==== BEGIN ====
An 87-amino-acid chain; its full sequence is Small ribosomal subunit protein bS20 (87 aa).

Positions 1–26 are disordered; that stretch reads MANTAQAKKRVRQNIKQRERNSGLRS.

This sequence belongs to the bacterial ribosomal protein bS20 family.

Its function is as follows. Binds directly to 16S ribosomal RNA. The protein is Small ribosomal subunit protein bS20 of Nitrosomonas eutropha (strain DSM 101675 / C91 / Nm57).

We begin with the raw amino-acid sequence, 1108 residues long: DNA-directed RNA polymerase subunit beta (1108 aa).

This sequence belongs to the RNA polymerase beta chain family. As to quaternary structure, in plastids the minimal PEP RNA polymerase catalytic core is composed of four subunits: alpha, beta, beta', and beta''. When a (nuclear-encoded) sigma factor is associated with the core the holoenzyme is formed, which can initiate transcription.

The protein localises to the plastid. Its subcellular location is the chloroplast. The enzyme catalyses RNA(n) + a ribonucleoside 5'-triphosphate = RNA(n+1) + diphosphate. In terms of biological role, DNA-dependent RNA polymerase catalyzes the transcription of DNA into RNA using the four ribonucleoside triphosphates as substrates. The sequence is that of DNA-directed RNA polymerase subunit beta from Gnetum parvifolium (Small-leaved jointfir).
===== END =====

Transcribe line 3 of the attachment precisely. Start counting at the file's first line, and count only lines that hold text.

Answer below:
This sequence belongs to the bacterial ribosomal protein bS20 family.